2) Openly discussed the words ‘boobs’ and ‘breasts’ in a client meeting: it is amazing what can seem commonplace after spending your life talking boobs at the hospital. Good news is, no one is talking to my chest. Amusingly, one friend did say: ‘wow, but you look like you still have breasts’. That would be the reconstruction then!

3) Travelled across London bald (and wore a wig): first time was a little nerve-wracking, but now I don’t even think about it. Trouble is, when your hair is growing back the ‘is it cancer, is it alopecia’ debate is over. The better I feel, the more pitying stares I get! I should also add the fact I stood on a cliff with no hair. That was cold and liberating, however, and not quite as brave as baring all to commuters.

4) Worn magic pants: I was nicknamed Bridget Jones at university by a few friends, but that had nothing to do with the quality (or size) of my knickers. Now, however, I have worn pants that come up to my waist and hold everything in (including my super-glued stomach). I must say, I won’t be channelling my inner Bridget again any time soon, but I know she would have approved of my post-surgery image.

5) Appeared in an exercise video: ok, so it wasn’t the most active of videos (designed to help people reduce the risk of lymphodema), but there were cameras and I was in exercise gear. It was produced for The Haven and it should be available soon. Watch this space.

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6) Run a 10k: Dodgy hips and toxic drugs do not a runner make. But, I am delighted to have crossed the finish line of not just one, but two, 10k races. I am now back in training for the next one (which may just be a bit longer)!

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7) Have a photo shoot – and appear in a magazine as me (plus The Guardian homepage): because of my career, publishing will always be part of my life. I just never thought I’d end up in front of the camera. I also never thought I’d ever by anything more than a byline in a feature. I feel very privileged that I have been able to share the positive side of treatment with so many readers.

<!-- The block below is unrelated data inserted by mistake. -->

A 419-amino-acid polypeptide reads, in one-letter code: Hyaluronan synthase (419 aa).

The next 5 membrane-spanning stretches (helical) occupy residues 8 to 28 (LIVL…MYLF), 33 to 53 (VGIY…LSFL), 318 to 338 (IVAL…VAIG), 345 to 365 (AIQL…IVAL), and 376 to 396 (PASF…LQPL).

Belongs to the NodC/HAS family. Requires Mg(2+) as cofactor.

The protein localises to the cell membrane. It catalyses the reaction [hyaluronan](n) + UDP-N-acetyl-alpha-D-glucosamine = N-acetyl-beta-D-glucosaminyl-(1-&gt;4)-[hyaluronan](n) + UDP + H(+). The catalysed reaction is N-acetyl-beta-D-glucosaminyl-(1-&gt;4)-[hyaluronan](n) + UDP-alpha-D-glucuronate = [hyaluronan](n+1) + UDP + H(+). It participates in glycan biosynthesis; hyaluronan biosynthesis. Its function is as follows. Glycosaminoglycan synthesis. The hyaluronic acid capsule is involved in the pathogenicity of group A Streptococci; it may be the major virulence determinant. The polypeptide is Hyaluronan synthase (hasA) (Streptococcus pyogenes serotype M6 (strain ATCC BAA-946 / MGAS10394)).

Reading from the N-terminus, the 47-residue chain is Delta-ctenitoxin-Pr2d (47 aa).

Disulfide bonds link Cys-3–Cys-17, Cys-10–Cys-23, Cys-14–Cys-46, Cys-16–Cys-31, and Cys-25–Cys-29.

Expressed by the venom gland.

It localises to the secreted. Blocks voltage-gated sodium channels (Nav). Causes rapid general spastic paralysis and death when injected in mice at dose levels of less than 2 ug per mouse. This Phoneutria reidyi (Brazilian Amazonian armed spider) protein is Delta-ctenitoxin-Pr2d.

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8) Make a boob cake: as the creator of digger cakes and Thomas the Tank Engine cakes, you might think a boob cake would be a natural next step for me. I am not sure the WI group I made it for will ever get over the bright pink icing and the boobie references though!

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9) Play the cancer card: admittedly it has only really worked on a courier and a restaurant (desperate as I was for their bread and butter pudding recipe). When it works, it really does work. But, my word of caution to others contemplating calling it in is, it isn’t always as powerful as you might think. Handle with care I say.

10) Become an official blogger and even received a tweet from a celebrity: while these things are unrelated (the tweet was for baking rather than blogging), I believe I have now truly embraced the digital age. I never thought I would have the confidence to write about my story (but I have, both here and for Breast Cancer Care). In fact, my blog has been read in 108 different countries. And, I never thought I’d have the confidence to bake a cake for a radio programme (but I did).